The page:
Re: Oil furnace smells
Posted by Moore on October 24, 1999 at 20:31:39:
In response to Re: Oil furnace smells
Look at the furnace above the floor and at the top surface of the furnace, and also at the fill tube piping where the fuel oil delivery person delivers your fuel oil. Fuel oil has a heavy vapor that can build up and be carried into the home when the furnace fan begins circulating air. The furnace mixes fuel oil and air to make a combustible fuel that the burners burn to send heat into the living spaces. The combustion chamber is supposed to be separated from the actual heated air circulating into the house, by what is called a heat exchanger. In the event you have just received a delivery of fuel oil and some has spilled, then you'll experience a fuel oil odor for a week or so. If there is a leak of about a gallon or so a day, you'll smell the odor constantly. and even more so when the circulation fan changes the air in the house. If you are sure there are no obvious fuel oil liquid leaks, then suspect the filter that is between the combustion make up air, and the outside air. There is a slide out panel that usually requires no tools at all to slide out the old air filter, and remove it, and replace with a new filter (less than five dollars cost). If the air filter isn't the source of the odor, look at the heat register in the rooms. Thats the grill that is probably on the floor or wall where the warm air comes into the room from the furnace. That register usually has four screws that allow you th remove the register for cleaning, but you may be able to just vacuum the registers and remove oily smelling dust and dirt that had built up over the warm climate unuse period. If those self cleaning methods don't work, then you can suspect that the area where the fuel oil is entering the combustion area is leaking. PLEASE BE CAREFUL! if you see an oily deposit in the combustion area (where the pilot light is located) turn off the thermostat, and soak up the oily deposits, then look with a flashlight for a small drip along the line that supplys fuel to the burner. If you detect a small leak (less than an ounce a day) you might try tightening the fittings on the supply line till the leak stops. Before you try tightening, though, look for the fuel shutoff valve along that same line. In case you tighten too much, and break a fitting, you can shut off the supply and call for help.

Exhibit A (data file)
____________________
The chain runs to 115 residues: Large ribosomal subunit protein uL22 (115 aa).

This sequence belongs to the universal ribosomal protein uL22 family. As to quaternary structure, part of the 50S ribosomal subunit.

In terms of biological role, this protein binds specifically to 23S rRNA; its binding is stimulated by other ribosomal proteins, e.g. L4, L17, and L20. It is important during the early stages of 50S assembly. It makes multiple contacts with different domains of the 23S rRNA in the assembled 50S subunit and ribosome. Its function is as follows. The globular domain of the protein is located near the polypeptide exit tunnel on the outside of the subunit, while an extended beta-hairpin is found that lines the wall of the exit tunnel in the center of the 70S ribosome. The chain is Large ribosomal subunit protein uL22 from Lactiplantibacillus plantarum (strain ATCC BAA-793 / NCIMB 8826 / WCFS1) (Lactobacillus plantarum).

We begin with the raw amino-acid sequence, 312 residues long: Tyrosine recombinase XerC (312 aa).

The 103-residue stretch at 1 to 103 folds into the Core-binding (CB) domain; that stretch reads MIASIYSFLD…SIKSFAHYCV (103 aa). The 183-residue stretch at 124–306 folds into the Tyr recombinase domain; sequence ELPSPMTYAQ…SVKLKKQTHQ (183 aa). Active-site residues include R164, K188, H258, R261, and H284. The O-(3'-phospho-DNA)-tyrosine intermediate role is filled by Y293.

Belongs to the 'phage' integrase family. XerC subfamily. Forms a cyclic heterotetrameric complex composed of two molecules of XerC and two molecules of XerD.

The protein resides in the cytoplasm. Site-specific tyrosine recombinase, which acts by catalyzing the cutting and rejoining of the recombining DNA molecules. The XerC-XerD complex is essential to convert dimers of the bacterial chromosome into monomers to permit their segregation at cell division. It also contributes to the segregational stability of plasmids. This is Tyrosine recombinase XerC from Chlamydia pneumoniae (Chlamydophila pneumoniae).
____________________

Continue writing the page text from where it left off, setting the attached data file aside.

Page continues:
Good Luck!

: This year when our oil furnace turns on it emits an oil smell. What could be causing this and what can we do about it?

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